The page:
Cornwall on foot: clifftop hiking from St Ives to Penzance

Cornwall on foot: clifftop hiking from St Ives to Penzance

Deserted beaches and quiet coastal villages are just two of the perks to hiking from St Ives to Penzance outside peak season. 

Published July 17, 2023

7 min read

This article was produced by National Geographic Traveller (UK).

On a blustery clifftop above a turquoise bay, I meet the second-smuggest person in England. He’s beaming from ear to ear, raving about the beaches and the views. It’s the final day of his late-February hike around the tip of Cornwall, he tells me, and he’s barely passed a soul. I’m walking the same route the other way. “We’re so lucky,” he says. “So lucky.”

Far below us, waves swirl against hunks of dark rock as gulls wheel over deserted sands. We look at the trail winding off to the east and west, the narrow path climbing over knuckly headlands and bracken-clad slopes. After chatting a while longer, we go our separate ways. If you’re wondering who the smuggest person in England is, incidentally, that’s me. I’ve got two more days’ walking to go.

It’s no secret that Cornwall is one of the most dazzlingly alluring destinations in the country, but this fact is both a blessing and a curse. Travel down here as a holidaymaker and you’re assured an abundance of coastal scenery, pretty fishing villages and a sense of salty-aired, tousle-haired release from the nine-to-five. ‘Cornwall isn’t a destination’, state the gift-shop T-shirts, ‘it’s a way of life’. The drawback is that its popularity can sometimes make parts of the county feel more like Piccadilly Circus than Poldark territory.

Overcrowding isn’t a problem, however, when summer is still many months away. I’ve arrived in the last week of February to spend three days walking from St Ives on the north coast to Penzance on the south, following a 41-mile stretch of the South West Coast Path as it wriggles around the Penwith Peninsula. Logistically, it’s a dream for those who don’t want to travel by car: I caught the Night Riviera sleeper down from London to disembark at St Erth — 10 minutes by rail from St Ives — in the early morning. The plan is to hike around Land’s End, then travel back on the same sleeper service from Penzance.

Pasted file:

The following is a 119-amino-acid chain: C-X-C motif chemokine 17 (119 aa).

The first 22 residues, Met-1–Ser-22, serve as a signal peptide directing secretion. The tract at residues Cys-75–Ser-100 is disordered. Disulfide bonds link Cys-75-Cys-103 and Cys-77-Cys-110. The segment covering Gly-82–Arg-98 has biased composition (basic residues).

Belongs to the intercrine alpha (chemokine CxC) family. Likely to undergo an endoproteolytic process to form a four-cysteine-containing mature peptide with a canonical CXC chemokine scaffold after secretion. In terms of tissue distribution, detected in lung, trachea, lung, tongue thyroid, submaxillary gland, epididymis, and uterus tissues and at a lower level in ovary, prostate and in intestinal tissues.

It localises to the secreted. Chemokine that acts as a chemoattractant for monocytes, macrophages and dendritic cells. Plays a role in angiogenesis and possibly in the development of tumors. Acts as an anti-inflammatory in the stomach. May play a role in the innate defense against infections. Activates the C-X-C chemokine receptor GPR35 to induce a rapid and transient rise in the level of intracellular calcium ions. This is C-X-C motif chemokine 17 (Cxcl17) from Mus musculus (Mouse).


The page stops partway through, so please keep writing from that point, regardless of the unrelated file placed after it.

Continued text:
St Ives on a late-winter morning is quiet. A dog-walker strolls through the historical lanes, whistling. Delivery drivers stand and chat. A couple of independent cafes are doing a brisk trade in coffee and pastries, but that’s about it. I’ve been on these same streets in high season, when to mass excitement someone spotted Kate Winslet leaving a restaurant. Today there would be no one around to notice.

But what about the weather? This was my main worry about walking at this time of year. While December and January appeared foolhardy options, however, late February seemed less so. Spring comes early to the southern extremity of the mainland, and within 15 minutes of leaving St Ives I’m passing between flowering gorse bushes, filling my lungs with sea air. Stonechats hop from twig to twig as white-tipped waves roll in off the Atlantic. The day is fresh, for sure, but I’m soon so warm that I’m stuffing my hooded top back into my rucksack.

It doesn’t take long to realise the hike is destined to be unforgettable. For almost two hours I pass no one. The path sticks mainly to the high cliffs, with seascapes below. Every cove is a rocky, raven-flown theatre of beach and boulders. Two Roman-nosed seals appear in the swell; noisy waves smash into huge granite outcrops; a kestrel hovers over the clifftop in the breeze, defying physics.

This is how the days pan out. For long stretches the headlands and bays are washed in sunshine, creating ravishing scenes of empty sands. I follow the trail doggedly as it plunges up and down contour lines. At Pendeen it passes through old mineworks; at Porthgwarra, daffodils and dog violets nod in sheltered copses. I break my journey in both Pendeen and Porthcurno, sleeping like a man knocked out. Only around Land’s End, that perennial photo opportunity, do things feel remotely busy.

There are caveats to all the positives. Though it’s a tremendous walk, it’s a testing one, with lots of climbs and sections that are tough underfoot. Most of the cafes along the route are still closed for winter, meaning I need to stock up on snacks when I get the chance (pubs are a different matter: I find fine options in Sennen, Treen and Mousehole). Similarly, the operator that’s organised the trip doesn’t offer luggage transfers until March, so I’m carrying everything throughout.

Overall, however, the experience is nothing short of life-affirming. The Cornish cliffs are every bit as rugged, and the beaches every bit as golden, in the off season as in July — there are just fewer people around to enjoy them.

Published in the UK & Ireland supplement, distributed with the Jul/Aug 2023 issue of National Geographic Traveller (UK).

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